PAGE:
FROM OUR FILES, April 13, 2018

A good turnout of beach cleaners in 2008.

Want to read more?

We value our content and access to our full site is only available on subscription. Your subscription entitles you to 7-day-a-week access to our website, plus a full digital copy of that week’s paper to read on your pc/mac or mobile device In addition your subscription includes access to digital archive copies from 2006 onwards.

Already a subscriber?


Problems logging in and require
technical support? Click here
Subscribe Now


Friday April 4, 2008

Good turnout for beach clean

As part of Kintyre Marine Awareness Weekend a beach clean was held at Westport beach on Sunday morning. To celebrate Scotland’s seas there was a multitude of activities for all ages held over the weekend.

Surfers’ fears for beach

Surfers who use beaches on the west of Kintyre are becoming worried about the amount of sand and gravel being taken away by farmers.

They fear that the loss of sand bars could alter the waves and ruin the surfing as well as causing lasting environmental damage.

But farmers have been to court in the past and won the right to extract sand and gravel and Scottish Natural Heritage (SNH) has told the Courier it views the matter as ‘a natural process’.

And at the same time surfers have been thanked by another department of SNH for alerting them to what was going on.

A good turnout of beach cleaners. NO_c15files03


Friday April 9, 1993

Kintyre chef discriminated against by SRC

A Tayinloan chef has struck a blow for men’s rights by winning a sex discrimination battle against Strathclyde Regional Council.

Chef, Peter Blackstock, 30, of Cara View, Tayinloan, was this week celebrating the unanimous decision in his favour by an industrial tribunal.

Father of three, Peter now works as a part time cook at Campbeltown Hospital.

His crusade was sparked by his failure to get a job as assistant cook at Rhunahaorine primary school last August. He claimed he was discriminated against because he was a man.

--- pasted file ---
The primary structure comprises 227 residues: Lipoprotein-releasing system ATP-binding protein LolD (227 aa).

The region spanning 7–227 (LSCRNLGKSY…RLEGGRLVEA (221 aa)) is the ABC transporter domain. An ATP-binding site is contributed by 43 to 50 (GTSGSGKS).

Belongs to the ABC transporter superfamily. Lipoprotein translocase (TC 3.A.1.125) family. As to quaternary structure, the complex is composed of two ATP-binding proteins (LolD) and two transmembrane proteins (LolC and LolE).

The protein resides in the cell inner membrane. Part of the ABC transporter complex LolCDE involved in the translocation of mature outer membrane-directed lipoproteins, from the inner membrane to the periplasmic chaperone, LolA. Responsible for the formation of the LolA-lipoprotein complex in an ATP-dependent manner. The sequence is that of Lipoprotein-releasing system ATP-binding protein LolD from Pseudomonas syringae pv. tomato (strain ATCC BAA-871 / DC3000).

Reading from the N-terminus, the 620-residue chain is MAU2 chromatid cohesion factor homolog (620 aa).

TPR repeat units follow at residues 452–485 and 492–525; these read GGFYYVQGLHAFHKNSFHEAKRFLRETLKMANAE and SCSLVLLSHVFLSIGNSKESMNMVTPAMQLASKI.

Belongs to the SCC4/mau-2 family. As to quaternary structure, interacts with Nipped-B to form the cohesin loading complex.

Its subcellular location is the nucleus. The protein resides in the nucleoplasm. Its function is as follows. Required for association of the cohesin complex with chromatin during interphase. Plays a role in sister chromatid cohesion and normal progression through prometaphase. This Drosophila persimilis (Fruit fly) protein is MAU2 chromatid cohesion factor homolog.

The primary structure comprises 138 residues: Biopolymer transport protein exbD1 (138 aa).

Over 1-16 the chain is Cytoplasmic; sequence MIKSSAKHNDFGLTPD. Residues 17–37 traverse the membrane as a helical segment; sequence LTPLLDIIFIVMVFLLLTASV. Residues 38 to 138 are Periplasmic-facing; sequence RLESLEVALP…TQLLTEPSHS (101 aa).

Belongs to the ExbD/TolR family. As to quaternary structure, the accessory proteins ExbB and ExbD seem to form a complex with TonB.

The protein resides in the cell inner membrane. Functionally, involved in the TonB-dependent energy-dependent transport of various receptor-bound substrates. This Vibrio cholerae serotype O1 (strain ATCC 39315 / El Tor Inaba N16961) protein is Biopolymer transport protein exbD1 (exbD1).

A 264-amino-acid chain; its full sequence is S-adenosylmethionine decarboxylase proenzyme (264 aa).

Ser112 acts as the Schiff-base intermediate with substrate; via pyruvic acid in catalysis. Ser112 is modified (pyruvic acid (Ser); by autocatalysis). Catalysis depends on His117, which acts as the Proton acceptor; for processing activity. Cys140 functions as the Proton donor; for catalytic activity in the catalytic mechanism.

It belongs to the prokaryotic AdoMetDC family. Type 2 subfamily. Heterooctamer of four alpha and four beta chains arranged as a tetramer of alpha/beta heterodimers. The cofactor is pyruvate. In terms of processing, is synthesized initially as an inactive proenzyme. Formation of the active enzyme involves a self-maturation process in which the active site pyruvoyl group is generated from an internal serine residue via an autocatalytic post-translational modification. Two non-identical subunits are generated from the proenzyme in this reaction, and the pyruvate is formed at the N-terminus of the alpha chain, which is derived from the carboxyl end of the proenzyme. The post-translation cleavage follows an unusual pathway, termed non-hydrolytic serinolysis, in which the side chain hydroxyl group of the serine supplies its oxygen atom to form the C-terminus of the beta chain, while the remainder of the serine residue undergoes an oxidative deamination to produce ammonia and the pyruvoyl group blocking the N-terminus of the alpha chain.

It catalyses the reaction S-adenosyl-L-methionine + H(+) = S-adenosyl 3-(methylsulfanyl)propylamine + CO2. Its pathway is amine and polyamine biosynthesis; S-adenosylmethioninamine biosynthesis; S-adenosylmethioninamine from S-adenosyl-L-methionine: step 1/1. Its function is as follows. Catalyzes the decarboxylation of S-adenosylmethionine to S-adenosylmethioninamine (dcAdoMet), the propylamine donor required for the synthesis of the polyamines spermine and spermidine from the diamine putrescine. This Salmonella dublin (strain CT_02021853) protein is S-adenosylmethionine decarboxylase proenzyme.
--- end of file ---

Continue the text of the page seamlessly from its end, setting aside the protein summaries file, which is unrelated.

‘I’m just so relieved it’s all over,’ said Peter. ‘It just wasn’t right that I was refused, as I believe I was better qualified than the woman who got the school job in the end.

‘Strathclyde will now have to re-think their interview procedures and techniques.’


Thursday, April 4, 1968

Southend’s sportsmen receive their trophies

The annual closing and social event of the Southend Sports Club was held in St Blaan’s Hall on Friday evening.

There was a very good turnout of members and their friends and a most enjoyable evening was spent at whist, tea and dancing.

The whist was directed by the club secretary, Mr Dugald MacCallum. Dance music was supplied by Sandy Watson and James Alexander, with Andrew Ronald as M.C.

During an interval in the dancing, Mr John McCorkindale, Macharioch, in the absence of the president, Mr Peter McKerral, Dunderan, spoke briefly of what had happened in the club throughout the session.

He recalled how the purchase of the billiard table had been such a success and how it had brought in the younger members. He looked forward to seeing even more younger members next session.


Saturday, April 6, 1918

Scotland’s war savings week

Four tanks for Kintyre

The local committee’s arrangements are now completed. Banks, Post Offices, and War Savings Associations are to give special facilities for investment.

Sums from 6d to £5,000 may be lodged bearing high interest and backed by the Empire’s security. The need of the nation does not require to be emphasised at this time of day.

The person who fails to invest every available penny fails in loyalty to his country and in his duty to our fighting men.

We doubt not that Kintyre will do its duty. The £20,000 promised is well within our power. Our four tanks will show the spirit of our people, and be our personal share in the war for future peace.

The example of the Shipbuilding Company and the Prudential Assurance Company may well be followed by other business concerns.